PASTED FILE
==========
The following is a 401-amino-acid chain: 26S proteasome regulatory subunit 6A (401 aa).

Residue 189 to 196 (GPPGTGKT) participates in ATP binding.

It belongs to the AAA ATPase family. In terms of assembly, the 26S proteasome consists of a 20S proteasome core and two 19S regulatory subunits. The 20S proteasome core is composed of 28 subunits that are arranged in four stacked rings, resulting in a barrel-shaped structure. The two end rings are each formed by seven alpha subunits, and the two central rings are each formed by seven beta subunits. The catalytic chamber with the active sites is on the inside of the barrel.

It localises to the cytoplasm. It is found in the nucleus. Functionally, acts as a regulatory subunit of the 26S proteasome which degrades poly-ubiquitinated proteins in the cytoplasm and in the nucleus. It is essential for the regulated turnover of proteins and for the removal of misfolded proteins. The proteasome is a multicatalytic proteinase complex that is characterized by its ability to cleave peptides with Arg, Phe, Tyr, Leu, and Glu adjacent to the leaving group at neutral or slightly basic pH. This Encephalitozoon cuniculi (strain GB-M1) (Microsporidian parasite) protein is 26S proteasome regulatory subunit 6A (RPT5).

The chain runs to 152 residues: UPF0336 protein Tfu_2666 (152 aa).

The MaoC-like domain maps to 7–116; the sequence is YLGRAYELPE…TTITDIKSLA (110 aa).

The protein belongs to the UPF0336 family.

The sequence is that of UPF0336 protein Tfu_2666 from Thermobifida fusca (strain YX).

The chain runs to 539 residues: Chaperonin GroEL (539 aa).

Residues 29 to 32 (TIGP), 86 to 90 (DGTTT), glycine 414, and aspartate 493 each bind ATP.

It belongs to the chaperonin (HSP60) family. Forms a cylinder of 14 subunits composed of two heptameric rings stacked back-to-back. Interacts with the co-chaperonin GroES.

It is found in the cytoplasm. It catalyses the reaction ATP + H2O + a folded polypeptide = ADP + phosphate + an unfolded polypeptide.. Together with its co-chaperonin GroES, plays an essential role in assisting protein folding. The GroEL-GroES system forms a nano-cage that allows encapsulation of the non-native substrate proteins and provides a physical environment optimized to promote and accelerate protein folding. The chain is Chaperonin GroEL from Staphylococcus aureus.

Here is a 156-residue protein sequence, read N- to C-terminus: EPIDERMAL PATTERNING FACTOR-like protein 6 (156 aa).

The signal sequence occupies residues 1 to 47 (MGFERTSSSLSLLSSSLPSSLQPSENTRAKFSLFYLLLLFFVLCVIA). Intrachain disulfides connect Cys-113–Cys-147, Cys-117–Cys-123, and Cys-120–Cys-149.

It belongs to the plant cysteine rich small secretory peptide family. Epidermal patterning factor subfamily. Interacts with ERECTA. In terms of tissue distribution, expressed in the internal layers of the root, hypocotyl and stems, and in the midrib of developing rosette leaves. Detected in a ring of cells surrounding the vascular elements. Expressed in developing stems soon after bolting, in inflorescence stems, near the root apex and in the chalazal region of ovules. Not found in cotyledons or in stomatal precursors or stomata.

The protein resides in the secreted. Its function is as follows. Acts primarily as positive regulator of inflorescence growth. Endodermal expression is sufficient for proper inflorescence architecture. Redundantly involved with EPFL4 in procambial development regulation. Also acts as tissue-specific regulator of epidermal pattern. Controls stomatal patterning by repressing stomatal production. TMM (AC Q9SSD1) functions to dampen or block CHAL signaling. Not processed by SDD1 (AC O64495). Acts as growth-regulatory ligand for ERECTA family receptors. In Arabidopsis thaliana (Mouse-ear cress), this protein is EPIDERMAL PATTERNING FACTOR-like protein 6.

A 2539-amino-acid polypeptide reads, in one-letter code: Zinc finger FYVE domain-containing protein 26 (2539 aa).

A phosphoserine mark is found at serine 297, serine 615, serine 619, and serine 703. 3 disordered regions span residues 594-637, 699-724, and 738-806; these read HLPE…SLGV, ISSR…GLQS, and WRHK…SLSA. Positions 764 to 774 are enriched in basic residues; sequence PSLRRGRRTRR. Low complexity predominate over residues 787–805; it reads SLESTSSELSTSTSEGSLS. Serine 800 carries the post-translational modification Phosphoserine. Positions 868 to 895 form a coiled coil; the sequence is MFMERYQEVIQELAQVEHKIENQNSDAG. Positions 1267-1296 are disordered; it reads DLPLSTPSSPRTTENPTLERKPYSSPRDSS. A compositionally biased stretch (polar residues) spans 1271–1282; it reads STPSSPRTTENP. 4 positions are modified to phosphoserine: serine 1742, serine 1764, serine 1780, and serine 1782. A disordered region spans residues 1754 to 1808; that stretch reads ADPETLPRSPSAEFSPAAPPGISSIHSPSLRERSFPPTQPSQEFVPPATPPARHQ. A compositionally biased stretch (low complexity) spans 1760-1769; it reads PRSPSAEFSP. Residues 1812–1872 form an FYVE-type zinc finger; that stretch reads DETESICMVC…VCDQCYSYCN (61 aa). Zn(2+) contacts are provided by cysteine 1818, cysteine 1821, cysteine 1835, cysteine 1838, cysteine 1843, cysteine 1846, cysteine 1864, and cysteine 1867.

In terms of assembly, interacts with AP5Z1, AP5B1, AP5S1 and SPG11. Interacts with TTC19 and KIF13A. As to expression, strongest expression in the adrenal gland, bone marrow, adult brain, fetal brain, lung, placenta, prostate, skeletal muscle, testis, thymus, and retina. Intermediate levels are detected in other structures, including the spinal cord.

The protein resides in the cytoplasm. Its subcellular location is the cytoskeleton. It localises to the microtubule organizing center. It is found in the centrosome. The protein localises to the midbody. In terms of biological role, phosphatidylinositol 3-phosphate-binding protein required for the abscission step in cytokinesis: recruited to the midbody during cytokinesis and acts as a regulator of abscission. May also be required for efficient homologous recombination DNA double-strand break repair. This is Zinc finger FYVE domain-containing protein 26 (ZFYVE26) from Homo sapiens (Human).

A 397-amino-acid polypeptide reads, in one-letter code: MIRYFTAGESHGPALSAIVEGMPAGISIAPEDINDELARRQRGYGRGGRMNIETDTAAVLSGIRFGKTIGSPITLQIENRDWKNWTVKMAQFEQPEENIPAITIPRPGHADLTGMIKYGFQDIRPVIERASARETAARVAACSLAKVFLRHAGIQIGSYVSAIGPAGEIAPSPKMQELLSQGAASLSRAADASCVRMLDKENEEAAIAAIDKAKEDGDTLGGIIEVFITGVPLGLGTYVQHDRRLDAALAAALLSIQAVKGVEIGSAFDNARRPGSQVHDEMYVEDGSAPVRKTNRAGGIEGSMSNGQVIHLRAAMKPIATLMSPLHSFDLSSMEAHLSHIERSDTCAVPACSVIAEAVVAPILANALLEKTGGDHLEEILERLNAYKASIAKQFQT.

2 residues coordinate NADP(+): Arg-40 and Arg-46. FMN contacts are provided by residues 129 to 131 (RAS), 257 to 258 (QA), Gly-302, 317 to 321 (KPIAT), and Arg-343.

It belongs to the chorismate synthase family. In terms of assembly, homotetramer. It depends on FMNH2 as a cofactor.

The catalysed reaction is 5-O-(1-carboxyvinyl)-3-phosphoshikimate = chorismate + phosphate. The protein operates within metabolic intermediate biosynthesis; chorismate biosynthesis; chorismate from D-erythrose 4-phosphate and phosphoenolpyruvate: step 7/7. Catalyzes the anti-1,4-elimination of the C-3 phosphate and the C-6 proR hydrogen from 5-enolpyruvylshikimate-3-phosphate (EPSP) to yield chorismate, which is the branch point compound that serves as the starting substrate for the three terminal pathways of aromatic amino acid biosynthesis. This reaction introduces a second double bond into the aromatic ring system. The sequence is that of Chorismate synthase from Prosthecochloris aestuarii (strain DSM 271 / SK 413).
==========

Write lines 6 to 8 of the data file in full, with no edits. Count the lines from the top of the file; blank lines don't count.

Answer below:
The MaoC-like domain maps to 7–116; the sequence is YLGRAYELPE…TTITDIKSLA (110 aa).

The protein belongs to the UPF0336 family.

The sequence is that of UPF0336 protein Tfu_2666 from Thermobifida fusca (strain YX).